Early 18th Century Belt Bag and Waiste Belt

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Capt. Jas.

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This is a recent set made from one of my signature patterns.
It is based on an early 18th century painting by Seeman.
Intregal pocket on flap. Fully lined and has a horsehide one piece belt channel in rear. Pewter button and a die forged iron buckle.

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Cannon
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WOW!!!

James, may I ask what leather you used for this piece?

I truly love the detail you go into on this pouch. Never thought about using a burnisher to do the edges of the belt loop and sliding loop. Nice Touch. Speaking of sliding loops for belts and straps, were these at least somewhat common on 18th century work? I add an extra sliding loop for Musket slings and have been adding them for years to Pouch Straps and Belts, but have to admit I never knew if that was correct or not.

Like the stitching around the button hole and the rounded pinking in other areas.

Is the buckle one of your make and if so, did you heat blue it?

Thank you for posting these pics. What a treat to see them!

Gus
 

Capt. Jas.

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Gus,
This is goatskin inside and out. The belt of course is from down the spine if the bovine.
I always burnish edges of the loops. Just how I was taught. A little hide glue and boiling water makes a nice edging and a rough piece of canvas brings it to a nice burnish.
I think sliding (running) loops on strapping goes way back. A loop on a belt bag from medieval times is nothing more than a running keeper.
A runner keeps things from flopping and is used in saddlery/harness as well.
The scalloping was done with a punch given me by Eric. I will always treasure it.
I didn't make the buckle. It is actually japanned.

I had trouble with my lighting booth colorand the color is more like this closeup.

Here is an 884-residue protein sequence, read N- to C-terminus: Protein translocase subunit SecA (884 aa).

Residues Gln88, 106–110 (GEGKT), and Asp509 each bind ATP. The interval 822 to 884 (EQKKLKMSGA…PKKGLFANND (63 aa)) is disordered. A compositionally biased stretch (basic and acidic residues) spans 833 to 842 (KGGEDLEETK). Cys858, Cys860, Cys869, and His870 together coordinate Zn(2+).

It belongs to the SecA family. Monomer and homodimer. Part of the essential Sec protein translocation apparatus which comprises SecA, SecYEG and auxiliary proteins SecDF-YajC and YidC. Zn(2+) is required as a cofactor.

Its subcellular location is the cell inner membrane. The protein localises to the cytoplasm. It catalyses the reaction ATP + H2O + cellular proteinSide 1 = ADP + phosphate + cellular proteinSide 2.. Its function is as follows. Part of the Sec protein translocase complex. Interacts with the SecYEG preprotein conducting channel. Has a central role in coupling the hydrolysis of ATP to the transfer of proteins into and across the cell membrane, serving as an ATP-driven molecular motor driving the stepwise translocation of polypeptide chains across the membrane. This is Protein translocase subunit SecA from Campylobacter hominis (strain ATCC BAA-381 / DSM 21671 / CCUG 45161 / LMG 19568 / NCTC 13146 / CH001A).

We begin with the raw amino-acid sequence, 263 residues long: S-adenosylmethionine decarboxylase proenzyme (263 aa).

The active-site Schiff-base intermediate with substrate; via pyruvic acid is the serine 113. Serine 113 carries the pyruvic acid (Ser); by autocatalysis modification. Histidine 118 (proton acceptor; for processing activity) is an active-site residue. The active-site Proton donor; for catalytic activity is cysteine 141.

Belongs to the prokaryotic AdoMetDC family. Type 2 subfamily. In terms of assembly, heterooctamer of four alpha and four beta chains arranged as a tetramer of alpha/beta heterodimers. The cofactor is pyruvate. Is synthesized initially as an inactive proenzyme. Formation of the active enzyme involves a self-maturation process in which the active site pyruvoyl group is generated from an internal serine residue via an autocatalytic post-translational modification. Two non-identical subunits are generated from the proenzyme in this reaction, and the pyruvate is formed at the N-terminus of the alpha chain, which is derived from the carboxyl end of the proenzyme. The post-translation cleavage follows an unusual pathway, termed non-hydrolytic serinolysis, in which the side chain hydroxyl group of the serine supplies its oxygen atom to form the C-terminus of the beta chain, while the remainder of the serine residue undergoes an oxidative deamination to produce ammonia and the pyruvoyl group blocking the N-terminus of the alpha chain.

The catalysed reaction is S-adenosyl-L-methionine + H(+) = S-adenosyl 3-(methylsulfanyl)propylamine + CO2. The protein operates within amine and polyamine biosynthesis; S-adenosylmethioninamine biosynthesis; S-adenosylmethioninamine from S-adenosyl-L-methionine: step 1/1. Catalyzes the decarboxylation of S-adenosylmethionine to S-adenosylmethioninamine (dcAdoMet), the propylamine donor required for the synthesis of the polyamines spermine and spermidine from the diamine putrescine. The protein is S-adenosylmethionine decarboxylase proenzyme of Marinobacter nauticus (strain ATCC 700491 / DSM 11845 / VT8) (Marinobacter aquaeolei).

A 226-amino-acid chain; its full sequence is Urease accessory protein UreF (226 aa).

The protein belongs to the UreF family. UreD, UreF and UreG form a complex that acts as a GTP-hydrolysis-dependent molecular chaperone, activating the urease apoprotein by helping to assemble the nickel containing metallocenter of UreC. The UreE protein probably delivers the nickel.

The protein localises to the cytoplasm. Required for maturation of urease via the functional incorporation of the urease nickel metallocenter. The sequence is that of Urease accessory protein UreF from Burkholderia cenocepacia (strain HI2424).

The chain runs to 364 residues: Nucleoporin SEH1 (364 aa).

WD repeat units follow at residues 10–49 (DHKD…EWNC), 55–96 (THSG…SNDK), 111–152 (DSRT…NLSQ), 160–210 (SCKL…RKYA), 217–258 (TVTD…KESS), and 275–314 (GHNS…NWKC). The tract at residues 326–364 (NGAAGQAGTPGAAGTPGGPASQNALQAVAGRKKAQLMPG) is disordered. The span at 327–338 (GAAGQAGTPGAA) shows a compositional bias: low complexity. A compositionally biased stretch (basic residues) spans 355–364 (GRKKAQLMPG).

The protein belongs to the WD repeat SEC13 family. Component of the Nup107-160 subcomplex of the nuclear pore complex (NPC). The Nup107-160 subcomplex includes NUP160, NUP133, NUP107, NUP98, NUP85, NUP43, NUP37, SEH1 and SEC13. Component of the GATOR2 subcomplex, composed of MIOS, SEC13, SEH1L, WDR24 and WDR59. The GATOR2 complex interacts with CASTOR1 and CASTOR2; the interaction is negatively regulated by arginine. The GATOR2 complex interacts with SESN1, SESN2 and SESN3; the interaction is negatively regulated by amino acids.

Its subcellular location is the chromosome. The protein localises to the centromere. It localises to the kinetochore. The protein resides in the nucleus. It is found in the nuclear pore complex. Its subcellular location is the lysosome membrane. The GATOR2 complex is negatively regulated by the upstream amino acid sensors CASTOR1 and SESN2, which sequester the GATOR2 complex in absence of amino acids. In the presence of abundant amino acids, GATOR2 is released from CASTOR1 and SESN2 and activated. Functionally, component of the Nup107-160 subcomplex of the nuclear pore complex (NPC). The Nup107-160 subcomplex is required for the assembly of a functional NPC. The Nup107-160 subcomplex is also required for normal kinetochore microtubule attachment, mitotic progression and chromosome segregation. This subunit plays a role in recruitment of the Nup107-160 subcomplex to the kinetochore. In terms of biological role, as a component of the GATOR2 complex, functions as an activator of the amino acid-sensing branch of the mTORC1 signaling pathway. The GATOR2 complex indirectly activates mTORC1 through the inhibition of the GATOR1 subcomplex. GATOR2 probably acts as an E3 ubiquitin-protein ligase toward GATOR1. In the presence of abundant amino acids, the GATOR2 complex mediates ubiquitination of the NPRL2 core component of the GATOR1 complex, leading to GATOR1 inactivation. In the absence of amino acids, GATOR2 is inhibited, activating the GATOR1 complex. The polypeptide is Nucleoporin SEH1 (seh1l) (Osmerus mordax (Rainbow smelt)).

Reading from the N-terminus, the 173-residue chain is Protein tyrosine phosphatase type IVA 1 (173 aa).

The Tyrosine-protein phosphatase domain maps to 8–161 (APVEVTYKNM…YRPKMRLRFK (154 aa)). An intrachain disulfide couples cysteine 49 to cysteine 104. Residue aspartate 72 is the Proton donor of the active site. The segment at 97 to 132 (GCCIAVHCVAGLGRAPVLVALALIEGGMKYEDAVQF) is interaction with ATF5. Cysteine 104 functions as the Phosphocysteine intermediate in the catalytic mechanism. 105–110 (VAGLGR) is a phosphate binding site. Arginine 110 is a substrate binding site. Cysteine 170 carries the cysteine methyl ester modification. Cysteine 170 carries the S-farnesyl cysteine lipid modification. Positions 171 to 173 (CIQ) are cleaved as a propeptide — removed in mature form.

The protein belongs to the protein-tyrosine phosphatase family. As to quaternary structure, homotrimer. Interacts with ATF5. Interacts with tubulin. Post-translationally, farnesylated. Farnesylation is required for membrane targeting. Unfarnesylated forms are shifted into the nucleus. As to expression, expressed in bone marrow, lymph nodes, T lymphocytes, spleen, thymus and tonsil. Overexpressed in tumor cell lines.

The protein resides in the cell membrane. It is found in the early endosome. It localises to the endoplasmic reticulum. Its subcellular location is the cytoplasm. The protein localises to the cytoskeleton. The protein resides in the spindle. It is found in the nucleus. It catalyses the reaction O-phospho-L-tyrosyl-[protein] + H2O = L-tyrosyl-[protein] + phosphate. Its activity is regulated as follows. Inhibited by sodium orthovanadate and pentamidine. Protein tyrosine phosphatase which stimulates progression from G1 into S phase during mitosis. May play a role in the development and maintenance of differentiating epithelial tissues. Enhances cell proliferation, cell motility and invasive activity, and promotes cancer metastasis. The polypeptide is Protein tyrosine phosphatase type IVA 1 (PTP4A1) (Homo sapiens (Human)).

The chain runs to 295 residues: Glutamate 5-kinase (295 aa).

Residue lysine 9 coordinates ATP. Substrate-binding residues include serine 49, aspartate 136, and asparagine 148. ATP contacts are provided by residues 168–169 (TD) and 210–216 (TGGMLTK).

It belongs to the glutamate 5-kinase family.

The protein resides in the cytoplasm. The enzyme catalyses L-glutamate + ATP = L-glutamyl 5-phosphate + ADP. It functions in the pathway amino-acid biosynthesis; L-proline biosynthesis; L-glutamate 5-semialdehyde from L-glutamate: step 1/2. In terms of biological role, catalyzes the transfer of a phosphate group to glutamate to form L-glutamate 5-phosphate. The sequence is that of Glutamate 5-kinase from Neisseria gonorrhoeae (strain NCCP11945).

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Cannon
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Gus,
This is goatskin inside and out. The belt of course is from down the spine if the bovine.
I always burnish edges of the loops. Just how I was taught. A little hide glue and boiling water makes a nice edging and a rough piece of canvas brings it to a nice burnish.
I think sliding (running) loops on strapping goes way back. A loop on a belt bag from medieval times is nothing more than a running keeper.
A runner keeps things from flopping and is used in saddlery/harness as well.
The scalloping was done with a punch given me by Eric. I will always treasure it.
I didn't make the buckle. It is actually japanned.

I had trouble with my lighting booth colorand the color is more like this closeup.
James,

You did a superb job of matching the colour of the belt to the colour of the pouch. That is not easy to do with leathers from two different animals and I congratulate you.

I thought along similar lines on keepers/runners in the 18th century, but I wasn't sure on their historic accuracy and appreciate your thoughts on it. It made me feel much better about using them in the past and future.

I'm sure you do treasure the scalloping punch from Eric and once again I truly appreciate your assistance in getting his CD's for me. I love them.

Gus
 

Capt. Jas.

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Gus, you are spot on with trying to match different types of hides especially with lighter tones. It's not perfect but wouldn't have been in the period either I'm sure.
 
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